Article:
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Against a Countrywide Rebellion, the Capture of Samarra is a Bloody, But Useless, Gesture

American generals in Iraq triumphantly announced at the weekend that they had successfully taken over Samarra and killed 125 insurgents. They failed to mention that this is the third time they have captured this particular city on the Tigris river north of Baghdad in the past 18 months.

The campaign to eliminate the no-go areas under rebel control in Iraq is getting into full swing. Fallujah is being bombed every night and may soon be subjected to ground assault. Najaf was recaptured from Shia militiamen in August and much of the city is in ruins.

The current US military campaign is very much geared to getting President George Bush reelected to the White House in November. The aim of the bombing is to prove to American voters that their army is on the offensive, but without substantially increasing US casualties.

The situation on the ground in Iraq is far worse than what is portrayed by the media. Ironically, this is because it is now so dangerous for journalists and television crews to leave their heavily guarded hotels in Baghdad that they cannot refute claims by the American and British governments that much of Iraq is safe.

Nothing could be more untrue. I have spent most of the past year-and-a-half travelling in Iraq, and I have never known it so bad. The roads all around Baghdad are cut by insurgents. At Mahmoudiyah, just south of the capital, rebels in black masks felt confident enough last week to establish a checkpoint on the main road to Najaf.

In Baghdad, US planes regularly bomb Sadr City, home to two million out of the capital’s five million people. Haifa Street, a resistance bastion 400 yards from the Green Zone where American generals give relentlessly upbeat briefings, can only be entered by US heavy armour supported by helicopters.

The creation of the no-go zones around Baghdad was largely the consequence of the way in which US strategy is dictated by the electoral needs of President Bush. The US marine commander in charge of western Iraq in April says it was against his advice that Fallujah was first besieged on orders from above. The siege enraged the Sunni Arab community in Iraq. The marine attack was then called off after a few days, again apparently on orders from the White House because it did not want Iraq leading the television news night after night.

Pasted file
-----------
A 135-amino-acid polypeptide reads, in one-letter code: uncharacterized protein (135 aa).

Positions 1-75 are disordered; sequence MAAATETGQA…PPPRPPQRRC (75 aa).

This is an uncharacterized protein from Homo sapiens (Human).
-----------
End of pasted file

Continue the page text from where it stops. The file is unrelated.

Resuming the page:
The conquest of cities like Fallujah, Ramadi, Samarra and Baquba will not end the insurrection. In recent months, there have been more attacks on US troops and Iraqi security forces elsewhere in Iraq than in the original centres of the rebellion. In Mosul, the northern capital, the Iraqi police even contribute part of their salary to the resistance.

The upsurge in rebel attacks is being portrayed in London and Washington as an attempt to sabotage the Iraqi elections in January. There is no reason to think that the impending polls in Iraq have any connection with the increasing violence. The insurrection is spreading each month under its own momentum. It does so because the dominant fact in Iraqi politics is the overwhelming unpopularity of the US occupation.

One of the last opinion polls taken by the US-led Coalition Provisional Authority this summer showed that just 2 per cent of Iraqi Arabs (Kurds were not included) supported the occupation. There is nothing surprising in this. How many foreign occupations are popular?

The Iraqi Sunni and Shia communities may have their differences, as do the Islamic militants and nationalists, but they hate the US army more than they hate each other. One Shia leader told me how in his city, Kerbala, the Shia radical Muqtada Sadr is deeply unpopular. But when a US helicopter dropped leaflets in Arabic denouncing him, local people rushed out and burned them. They would not be told by a foreign invader what to think about one of their own.

If an election is held in January, it will not end the fighting. If the Sunni Muslims do not take part, but the Shia and Kurds do, then Iraq will be even more divided. A great number of Iraqis also believes that you simply cannot have a free and fair election with 138,000 US troops in the country.

The system of voting has also been skewed towards producing a photocopy of the interim government and the parties of former exiles which compose it. A voter will cast his ballot for a central list of parties. The parties will then be allocated seats in a legislative assembly proportionate to their percentage of the overall vote.

The problem is that the Iraqi political parties are imported and are generally unpopular. Only the Kurdish parties have real roots. The Shia parties will come together–possibly including Muqtada Sadr–and Iyad Allawi, the prime minister, will ally himself with the Kurds. Many local leaders will not stand.

Any Iraqi politician who wants a long-term future in his country will have to demonstrate that he is playing a role in ending the US occupation. Those who do not will end up in exile or worse. Capturing cities like Samarra might be a sign of progress if the US were combating isolated bands of insurgents, but against a countrywide rebellion it is a bloody, but largely useless, gesture.

 

 

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Patrick Cockburn is the author of  The Rise of Islamic State: ISIS and the New Sunni Revolution.

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